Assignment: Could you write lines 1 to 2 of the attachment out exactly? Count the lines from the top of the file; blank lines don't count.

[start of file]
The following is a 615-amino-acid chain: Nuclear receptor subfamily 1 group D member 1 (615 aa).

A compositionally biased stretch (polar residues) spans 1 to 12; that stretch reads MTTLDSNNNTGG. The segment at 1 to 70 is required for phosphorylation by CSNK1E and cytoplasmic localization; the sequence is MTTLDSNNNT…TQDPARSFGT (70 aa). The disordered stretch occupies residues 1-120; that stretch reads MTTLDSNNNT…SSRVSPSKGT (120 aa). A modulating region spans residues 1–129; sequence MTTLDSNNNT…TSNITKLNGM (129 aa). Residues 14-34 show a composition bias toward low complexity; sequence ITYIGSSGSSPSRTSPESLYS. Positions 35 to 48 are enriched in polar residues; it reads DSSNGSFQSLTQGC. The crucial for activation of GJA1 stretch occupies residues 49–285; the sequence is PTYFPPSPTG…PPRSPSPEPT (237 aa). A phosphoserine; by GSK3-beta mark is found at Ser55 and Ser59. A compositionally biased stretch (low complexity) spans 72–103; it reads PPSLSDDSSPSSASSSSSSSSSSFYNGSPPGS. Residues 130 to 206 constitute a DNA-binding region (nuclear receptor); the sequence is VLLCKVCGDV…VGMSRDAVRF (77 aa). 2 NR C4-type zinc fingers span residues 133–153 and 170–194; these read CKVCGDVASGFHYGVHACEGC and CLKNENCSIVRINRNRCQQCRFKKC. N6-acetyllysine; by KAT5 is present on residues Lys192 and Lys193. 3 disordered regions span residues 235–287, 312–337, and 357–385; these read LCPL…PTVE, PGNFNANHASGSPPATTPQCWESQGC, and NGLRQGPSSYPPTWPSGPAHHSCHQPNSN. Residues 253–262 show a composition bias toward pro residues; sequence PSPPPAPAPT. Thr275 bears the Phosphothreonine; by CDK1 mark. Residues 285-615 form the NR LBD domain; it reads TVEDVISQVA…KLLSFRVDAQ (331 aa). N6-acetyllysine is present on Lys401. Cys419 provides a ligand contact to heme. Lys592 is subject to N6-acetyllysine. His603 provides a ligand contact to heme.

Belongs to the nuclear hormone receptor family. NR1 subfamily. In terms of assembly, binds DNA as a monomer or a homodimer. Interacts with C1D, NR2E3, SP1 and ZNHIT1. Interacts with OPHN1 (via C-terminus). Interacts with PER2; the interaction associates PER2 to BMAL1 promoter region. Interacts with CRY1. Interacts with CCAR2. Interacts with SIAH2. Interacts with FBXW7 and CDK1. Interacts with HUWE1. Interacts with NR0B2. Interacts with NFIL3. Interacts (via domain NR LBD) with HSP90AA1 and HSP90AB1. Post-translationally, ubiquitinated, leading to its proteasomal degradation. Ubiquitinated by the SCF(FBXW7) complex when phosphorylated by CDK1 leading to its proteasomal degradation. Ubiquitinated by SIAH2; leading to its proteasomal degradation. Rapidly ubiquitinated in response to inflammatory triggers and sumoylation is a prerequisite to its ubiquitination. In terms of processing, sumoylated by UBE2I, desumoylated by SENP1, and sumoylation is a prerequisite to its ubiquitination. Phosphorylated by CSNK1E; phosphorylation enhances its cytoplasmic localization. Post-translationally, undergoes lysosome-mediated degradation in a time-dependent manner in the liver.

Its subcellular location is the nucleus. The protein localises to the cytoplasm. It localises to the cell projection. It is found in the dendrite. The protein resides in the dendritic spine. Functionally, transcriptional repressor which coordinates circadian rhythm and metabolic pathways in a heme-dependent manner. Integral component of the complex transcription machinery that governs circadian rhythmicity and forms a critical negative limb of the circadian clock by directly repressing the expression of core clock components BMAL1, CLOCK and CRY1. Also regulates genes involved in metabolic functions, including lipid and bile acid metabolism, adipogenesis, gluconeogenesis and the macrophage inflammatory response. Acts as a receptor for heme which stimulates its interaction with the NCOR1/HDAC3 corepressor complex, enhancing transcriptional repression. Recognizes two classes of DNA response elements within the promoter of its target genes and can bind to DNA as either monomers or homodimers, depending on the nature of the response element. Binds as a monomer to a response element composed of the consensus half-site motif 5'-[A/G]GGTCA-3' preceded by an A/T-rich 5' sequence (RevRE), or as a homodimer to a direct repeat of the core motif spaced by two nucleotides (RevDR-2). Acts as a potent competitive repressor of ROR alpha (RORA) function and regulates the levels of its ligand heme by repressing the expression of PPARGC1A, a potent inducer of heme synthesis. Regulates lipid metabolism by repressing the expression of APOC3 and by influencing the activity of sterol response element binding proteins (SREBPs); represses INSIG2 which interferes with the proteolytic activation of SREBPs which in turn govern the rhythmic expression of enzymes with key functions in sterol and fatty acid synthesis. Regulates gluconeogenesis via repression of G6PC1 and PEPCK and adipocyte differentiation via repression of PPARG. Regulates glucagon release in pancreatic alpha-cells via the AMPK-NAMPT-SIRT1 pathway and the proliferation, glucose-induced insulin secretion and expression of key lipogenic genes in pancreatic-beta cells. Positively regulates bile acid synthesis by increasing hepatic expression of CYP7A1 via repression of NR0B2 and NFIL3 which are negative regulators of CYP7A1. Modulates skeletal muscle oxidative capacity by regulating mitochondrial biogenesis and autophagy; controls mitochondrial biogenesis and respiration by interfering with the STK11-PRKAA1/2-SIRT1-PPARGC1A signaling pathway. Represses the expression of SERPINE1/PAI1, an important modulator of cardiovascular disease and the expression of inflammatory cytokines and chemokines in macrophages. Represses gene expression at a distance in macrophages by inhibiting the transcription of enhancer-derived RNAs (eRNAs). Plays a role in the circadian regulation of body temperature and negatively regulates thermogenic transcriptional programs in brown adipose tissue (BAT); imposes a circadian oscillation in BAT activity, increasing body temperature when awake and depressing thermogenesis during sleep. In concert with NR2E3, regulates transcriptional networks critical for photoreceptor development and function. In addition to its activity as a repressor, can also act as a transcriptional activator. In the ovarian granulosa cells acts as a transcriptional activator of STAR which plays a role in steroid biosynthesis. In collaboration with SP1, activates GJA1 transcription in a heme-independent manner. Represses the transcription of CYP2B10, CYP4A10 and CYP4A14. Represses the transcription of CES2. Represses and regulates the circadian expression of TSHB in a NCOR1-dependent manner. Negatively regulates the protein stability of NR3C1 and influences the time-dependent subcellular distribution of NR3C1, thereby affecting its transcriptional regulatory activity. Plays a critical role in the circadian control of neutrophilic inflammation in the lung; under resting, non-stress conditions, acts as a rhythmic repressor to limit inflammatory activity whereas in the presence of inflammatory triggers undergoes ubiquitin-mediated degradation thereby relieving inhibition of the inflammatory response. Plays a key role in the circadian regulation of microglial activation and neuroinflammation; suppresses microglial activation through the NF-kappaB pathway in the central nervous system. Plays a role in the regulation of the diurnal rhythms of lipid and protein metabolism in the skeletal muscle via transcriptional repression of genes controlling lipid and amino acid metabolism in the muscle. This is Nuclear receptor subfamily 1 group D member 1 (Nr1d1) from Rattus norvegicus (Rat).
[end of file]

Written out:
The following is a 615-amino-acid chain: Nuclear receptor subfamily 1 group D member 1 (615 aa).

A compositionally biased stretch (polar residues) spans 1 to 12; that stretch reads MTTLDSNNNTGG. The segment at 1 to 70 is required for phosphorylation by CSNK1E and cytoplasmic localization; the sequence is MTTLDSNNNT…TQDPARSFGT (70 aa). The disordered stretch occupies residues 1-120; that stretch reads MTTLDSNNNT…SSRVSPSKGT (120 aa). A modulating region spans residues 1–129; sequence MTTLDSNNNT…TSNITKLNGM (129 aa). Residues 14-34 show a composition bias toward low complexity; sequence ITYIGSSGSSPSRTSPESLYS. Positions 35 to 48 are enriched in polar residues; it reads DSSNGSFQSLTQGC. The crucial for activation of GJA1 stretch occupies residues 49–285; the sequence is PTYFPPSPTG…PPRSPSPEPT (237 aa). A phosphoserine; by GSK3-beta mark is found at Ser55 and Ser59. A compositionally biased stretch (low complexity) spans 72–103; it reads PPSLSDDSSPSSASSSSSSSSSSFYNGSPPGS. Residues 130 to 206 constitute a DNA-binding region (nuclear receptor); the sequence is VLLCKVCGDV…VGMSRDAVRF (77 aa). 2 NR C4-type zinc fingers span residues 133–153 and 170–194; these read CKVCGDVASGFHYGVHACEGC and CLKNENCSIVRINRNRCQQCRFKKC. N6-acetyllysine; by KAT5 is present on residues Lys192 and Lys193. 3 disordered regions span residues 235–287, 312–337, and 357–385; these read LCPL…PTVE, PGNFNANHASGSPPATTPQCWESQGC, and NGLRQGPSSYPPTWPSGPAHHSCHQPNSN. Residues 253–262 show a composition bias toward pro residues; sequence PSPPPAPAPT. Thr275 bears the Phosphothreonine; by CDK1 mark. Residues 285-615 form the NR LBD domain; it reads TVEDVISQVA…KLLSFRVDAQ (331 aa). N6-acetyllysine is present on Lys401. Cys419 provides a ligand contact to heme. Lys592 is subject to N6-acetyllysine. His603 provides a ligand contact to heme.